A promising "traveling" mechanic we tried was called "conquer." Here's an example:

Buried on the Isle
Enchantment – Location
When CARDNAME enters the battlefield or is conquered, draw a card.
Conquer 3 (Tap 3 power of creatures: Conquer this card then sacrifice it.)

While this didn't make it into the set, it made it into Magic—becoming the crew keyword for Vehicles.

At the time, the Future Future League (where we playtest upcoming Magic expansions) included Kaladesh and the new Vehicle subtype. Here crew N meant crewed by N total creatures. This meant that the crew 1 Vehicles required one pilot (of any size) while crew 2 Vehicles were horrible (you always had to tap two creatures). This isn't much of a development knob—crew 0 can't exist for flavor (except when I made Peacewalker Colossus!), crew 1 is a real cost but doable, and crew 2 is only possible in wide token decks.

Therefore, the FFL stole Ixalan's conquer mechanic. This is after Conspiracy: Take the Crown stole Ixalan's "edge" mechanic as "you become the monarch." (Again, you can read more about this in Mark Rosewater's article.)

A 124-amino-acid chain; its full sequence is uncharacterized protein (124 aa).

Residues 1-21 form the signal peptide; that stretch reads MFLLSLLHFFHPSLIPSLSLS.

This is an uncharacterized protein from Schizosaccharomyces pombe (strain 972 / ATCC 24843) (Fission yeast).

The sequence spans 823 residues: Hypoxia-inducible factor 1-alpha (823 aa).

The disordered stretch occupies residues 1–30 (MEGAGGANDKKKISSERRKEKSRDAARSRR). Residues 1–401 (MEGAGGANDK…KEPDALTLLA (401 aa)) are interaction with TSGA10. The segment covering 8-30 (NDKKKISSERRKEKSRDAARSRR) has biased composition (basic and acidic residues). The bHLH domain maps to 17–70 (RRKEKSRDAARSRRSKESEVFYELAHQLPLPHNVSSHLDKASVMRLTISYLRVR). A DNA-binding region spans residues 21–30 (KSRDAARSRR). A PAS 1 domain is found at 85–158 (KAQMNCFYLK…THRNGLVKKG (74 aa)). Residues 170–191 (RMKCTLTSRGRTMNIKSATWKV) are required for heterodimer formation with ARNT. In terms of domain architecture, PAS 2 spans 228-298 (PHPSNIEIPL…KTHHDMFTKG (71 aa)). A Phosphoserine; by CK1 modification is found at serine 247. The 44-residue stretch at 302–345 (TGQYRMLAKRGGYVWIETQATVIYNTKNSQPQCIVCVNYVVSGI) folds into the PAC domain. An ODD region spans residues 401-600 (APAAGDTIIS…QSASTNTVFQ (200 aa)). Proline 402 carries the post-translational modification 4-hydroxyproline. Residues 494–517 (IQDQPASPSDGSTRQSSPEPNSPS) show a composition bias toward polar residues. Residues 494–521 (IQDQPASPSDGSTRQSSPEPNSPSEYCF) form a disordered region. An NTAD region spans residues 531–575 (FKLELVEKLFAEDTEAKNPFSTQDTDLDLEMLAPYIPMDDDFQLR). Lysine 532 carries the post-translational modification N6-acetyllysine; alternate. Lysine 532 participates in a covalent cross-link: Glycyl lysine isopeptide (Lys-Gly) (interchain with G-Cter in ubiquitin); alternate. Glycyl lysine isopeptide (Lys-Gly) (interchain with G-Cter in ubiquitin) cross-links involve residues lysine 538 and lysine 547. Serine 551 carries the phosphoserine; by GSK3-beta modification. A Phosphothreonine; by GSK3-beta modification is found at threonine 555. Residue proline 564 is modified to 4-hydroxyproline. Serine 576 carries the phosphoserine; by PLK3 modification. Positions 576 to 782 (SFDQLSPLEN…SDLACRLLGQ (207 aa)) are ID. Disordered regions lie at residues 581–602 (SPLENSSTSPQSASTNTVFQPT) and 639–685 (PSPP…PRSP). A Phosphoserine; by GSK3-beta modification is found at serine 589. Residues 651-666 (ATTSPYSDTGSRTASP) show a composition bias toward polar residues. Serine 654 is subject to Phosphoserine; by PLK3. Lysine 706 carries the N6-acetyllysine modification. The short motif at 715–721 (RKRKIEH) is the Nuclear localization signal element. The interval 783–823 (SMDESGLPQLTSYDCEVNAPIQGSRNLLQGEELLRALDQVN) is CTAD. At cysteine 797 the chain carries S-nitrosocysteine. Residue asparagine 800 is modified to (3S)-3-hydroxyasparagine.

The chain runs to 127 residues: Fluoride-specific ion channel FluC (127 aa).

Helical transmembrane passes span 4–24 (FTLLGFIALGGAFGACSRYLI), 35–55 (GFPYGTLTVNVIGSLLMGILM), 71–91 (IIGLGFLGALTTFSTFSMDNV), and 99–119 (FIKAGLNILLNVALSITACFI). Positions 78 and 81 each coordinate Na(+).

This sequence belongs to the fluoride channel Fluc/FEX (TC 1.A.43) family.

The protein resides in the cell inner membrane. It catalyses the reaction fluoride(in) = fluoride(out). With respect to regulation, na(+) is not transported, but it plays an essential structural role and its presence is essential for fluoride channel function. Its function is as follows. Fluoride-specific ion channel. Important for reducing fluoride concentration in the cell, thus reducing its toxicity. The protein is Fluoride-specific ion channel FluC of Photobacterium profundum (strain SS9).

We were not dissuaded. We carried on with yet more iterations of locations.

Sunken Treasure Spot
Enchantment – Location
(Your creatures may enter the battlefield at a location. Creatures you control have "T: Travel to a location you control. Travel only as a sorcery." Creatures leave locations when they attack, block, or travel.)
Sacrifice CARDNAME: Draw two cards. Activate this ability only if two or more creatures are at CARDNAME.

The above is an example of "multi-creature Aura" of sorts. Normally you attach an enchantment to a single creature, but here you can attach multiple creatures to the enchantment. This location needs two creatures to get a one-time bonus. We also tried bonuses for staying at a location:

Paradise of the Avian
Enchantment – Location
(Your creatures may enter the battlefield at a location. Creatures you control have "T: Travel to a location you control. Travel only as a sorcery." Creatures leave locations when they attack, block, or travel.)
Creatures at this location have "T: Add one mana of any color to your mana pool."

However, not much action was happening if creatures just sat around in locations and never attacked or blocked anymore. To encourage that, we tried bonuses for leaving the location when you attack:

Growth Post
Enchantment – Location
(Your creatures may enter the battlefield at a location. Creatures you control have "T: Travel to a location you control. Travel only as a sorcery." Creatures leave locations when they attack, block, or travel.)
Whenever an attacking creature leaves CARDNAME, it gets +2/+2 and trample until end of turn.